Someone Like Me by M.R. Carey


Liz Kendall wouldn’t hurt a fly. She’s a gentle woman devoted to bringing up her kids in the right way, no matter how hard times get.

But there’s another side to Liz—one which is dark and malicious. A version of her who will do anything to get her way, no matter how extreme or violent.

And when this other side of her takes control, the consequences are devastating.

The only way Liz can save herself and her family is if she can find out where this new alter-ego has come from, and how she can stop it.

Someone better fucking hold me, because that was intense.

This is not a book for the faint of heart. I don’t always do these in reviews, but this merits a content warning: There are graphic depictions of domestic violence, emotional manipulation, and mental illness. If that’s not for you, please steer clear from this book.

Someone Like Me kicks off with Liz’s ex-husband, Marc, returning their kids after a weekend spent in his custody. Liz and Marc get into an argument while the kids are waiting in the car, and Marc nearly kills her. He would have killed her, if not for the alter-ego that suddenly manifested in Liz and allowed her to fight back.

For the first 20% or so of the story, it’s not clear whether there are any speculative elements. Is Liz’s alter-ego something psychological or magical? Over time, we slowly find out, and the answer is not a clear-cut as you’d think.

The other POV character is Fran, a 16-year-old girl who is still emotionally traumatized from being kidnapped as a child. She’s coping better than she used to, but her trauma still presents itself in the form of vivid hallucinations.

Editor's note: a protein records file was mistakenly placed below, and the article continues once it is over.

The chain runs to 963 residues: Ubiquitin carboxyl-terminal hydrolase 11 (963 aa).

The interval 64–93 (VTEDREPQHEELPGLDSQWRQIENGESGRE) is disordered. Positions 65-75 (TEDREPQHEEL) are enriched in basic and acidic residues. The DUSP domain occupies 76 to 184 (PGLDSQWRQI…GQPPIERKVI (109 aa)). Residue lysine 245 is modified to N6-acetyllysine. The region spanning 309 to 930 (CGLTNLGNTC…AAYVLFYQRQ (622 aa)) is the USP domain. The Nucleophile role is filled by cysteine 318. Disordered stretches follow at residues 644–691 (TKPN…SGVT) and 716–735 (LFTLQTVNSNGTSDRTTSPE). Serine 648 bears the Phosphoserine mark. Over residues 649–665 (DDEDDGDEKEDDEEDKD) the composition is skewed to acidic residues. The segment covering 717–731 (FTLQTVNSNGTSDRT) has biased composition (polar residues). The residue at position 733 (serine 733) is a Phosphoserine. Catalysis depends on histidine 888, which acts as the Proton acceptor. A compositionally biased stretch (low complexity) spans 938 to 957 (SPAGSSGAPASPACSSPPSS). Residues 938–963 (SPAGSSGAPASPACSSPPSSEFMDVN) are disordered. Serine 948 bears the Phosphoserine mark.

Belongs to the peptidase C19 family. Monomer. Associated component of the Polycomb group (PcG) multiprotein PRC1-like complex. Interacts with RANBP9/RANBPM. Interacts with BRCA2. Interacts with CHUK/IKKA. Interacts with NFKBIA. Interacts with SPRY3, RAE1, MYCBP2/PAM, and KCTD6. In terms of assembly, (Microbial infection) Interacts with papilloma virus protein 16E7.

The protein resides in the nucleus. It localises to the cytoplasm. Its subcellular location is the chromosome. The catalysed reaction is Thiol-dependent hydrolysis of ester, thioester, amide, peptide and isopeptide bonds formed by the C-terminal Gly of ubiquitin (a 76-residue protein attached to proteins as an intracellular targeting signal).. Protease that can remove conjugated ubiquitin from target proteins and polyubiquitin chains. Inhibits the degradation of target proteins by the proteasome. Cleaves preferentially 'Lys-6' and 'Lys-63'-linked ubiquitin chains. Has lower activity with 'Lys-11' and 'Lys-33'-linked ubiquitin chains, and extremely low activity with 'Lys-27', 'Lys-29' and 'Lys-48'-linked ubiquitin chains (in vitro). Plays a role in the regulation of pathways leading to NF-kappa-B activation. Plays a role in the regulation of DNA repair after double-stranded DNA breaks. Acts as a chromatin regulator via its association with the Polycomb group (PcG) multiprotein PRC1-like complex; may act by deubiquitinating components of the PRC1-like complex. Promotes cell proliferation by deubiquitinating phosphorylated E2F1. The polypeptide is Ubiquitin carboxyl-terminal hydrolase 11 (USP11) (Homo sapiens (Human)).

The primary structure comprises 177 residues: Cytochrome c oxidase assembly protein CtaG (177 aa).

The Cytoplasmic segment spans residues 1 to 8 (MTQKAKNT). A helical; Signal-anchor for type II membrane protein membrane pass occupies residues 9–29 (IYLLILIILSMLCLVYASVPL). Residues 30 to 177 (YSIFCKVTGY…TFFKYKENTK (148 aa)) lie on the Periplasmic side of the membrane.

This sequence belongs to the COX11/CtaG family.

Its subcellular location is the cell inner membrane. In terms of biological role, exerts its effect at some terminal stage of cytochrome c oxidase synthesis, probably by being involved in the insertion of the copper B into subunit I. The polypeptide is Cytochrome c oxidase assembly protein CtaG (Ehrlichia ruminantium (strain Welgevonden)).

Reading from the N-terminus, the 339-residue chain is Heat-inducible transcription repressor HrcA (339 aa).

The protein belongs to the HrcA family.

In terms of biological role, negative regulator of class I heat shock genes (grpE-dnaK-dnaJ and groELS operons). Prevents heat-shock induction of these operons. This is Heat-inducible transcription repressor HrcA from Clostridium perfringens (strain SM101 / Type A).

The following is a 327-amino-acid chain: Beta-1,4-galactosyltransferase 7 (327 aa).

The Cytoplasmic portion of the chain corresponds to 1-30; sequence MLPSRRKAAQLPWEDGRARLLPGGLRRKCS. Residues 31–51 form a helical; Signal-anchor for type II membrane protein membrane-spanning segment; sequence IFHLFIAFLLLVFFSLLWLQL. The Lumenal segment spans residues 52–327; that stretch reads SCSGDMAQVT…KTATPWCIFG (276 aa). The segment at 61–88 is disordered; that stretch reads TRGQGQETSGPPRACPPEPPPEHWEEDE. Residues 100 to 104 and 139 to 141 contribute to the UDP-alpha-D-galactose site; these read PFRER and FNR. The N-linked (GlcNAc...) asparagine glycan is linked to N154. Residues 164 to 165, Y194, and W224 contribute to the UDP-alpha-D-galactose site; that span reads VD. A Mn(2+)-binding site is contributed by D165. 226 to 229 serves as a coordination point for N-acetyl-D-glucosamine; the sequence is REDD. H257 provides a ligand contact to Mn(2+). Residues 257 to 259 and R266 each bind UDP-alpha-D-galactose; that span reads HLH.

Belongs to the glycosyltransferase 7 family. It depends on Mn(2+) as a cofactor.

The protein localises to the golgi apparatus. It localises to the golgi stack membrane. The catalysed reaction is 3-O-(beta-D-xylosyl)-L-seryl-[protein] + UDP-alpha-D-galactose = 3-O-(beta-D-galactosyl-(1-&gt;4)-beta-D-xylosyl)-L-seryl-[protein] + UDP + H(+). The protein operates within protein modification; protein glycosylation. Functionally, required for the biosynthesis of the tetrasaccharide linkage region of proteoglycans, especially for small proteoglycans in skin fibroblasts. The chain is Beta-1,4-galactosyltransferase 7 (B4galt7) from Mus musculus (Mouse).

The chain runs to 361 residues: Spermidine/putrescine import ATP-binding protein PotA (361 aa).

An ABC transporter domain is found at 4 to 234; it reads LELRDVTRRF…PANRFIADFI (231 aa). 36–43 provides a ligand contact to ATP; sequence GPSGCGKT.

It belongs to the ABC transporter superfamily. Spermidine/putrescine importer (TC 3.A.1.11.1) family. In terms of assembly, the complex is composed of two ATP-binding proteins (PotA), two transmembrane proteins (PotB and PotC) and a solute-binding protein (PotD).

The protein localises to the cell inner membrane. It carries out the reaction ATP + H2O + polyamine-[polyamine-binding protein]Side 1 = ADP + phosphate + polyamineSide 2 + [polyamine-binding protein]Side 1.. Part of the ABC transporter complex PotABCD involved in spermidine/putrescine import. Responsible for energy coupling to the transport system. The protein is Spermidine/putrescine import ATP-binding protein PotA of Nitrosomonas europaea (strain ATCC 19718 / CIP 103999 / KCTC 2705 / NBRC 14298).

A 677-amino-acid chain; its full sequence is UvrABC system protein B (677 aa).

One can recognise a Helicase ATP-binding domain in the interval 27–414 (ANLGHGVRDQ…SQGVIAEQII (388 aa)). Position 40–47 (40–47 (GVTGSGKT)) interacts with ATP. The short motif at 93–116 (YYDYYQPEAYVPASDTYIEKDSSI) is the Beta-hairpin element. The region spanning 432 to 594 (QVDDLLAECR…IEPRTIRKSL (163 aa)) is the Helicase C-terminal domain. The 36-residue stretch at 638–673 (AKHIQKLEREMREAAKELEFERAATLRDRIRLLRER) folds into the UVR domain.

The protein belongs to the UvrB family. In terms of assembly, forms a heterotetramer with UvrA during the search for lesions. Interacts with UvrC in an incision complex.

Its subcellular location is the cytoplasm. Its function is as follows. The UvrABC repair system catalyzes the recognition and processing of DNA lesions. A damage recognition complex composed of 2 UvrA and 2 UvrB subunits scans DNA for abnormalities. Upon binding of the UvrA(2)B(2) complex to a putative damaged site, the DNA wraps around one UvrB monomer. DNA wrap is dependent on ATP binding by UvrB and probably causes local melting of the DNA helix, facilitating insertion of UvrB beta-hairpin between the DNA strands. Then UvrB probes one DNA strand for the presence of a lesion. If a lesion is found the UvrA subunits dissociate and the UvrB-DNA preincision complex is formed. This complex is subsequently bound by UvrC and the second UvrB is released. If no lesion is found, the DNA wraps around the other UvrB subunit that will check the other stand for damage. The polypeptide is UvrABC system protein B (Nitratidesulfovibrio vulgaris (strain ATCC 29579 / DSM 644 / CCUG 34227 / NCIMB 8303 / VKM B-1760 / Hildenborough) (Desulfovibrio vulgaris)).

Don’t go into this expecting a fast read. The pacing is very slow and much of the plot focuses on the mundane rather than the fantastic. That said, if you stick with it, there are some incredible twists and turns that I never saw coming.

The story is equal parts magic realism, slice of life, horror, and hopepunk. If that seems like an unusual mix, I’d agree. This is an unusual book.

Someone Like Me is like watching a car crash in slow motion. It’s horribly painful just to witness as a bystander, but there’s a dark fascination that makes it impossible to look away. This was by no means a “fun” book, but it was a powerful and deeply thematic read.

Domestic violence, the cycle of abuse, and toxic relationships are explored in depth. Thankfully, so are the themes of family and standing up for oneself.

Carey brilliantly balances the inescapable darkness and stubborn hope in humanity. There are plenty of awful things in the world that we often don’t have the strength to face on our own. This is a story that embraces that darkness, while showing that it can be overcome… for a price.

I can already tell that this will be one of the most moving books I’ll read this year. Just like One of Us by Craig DiLouie last year, this book will have me thinking about it for a long time to come.


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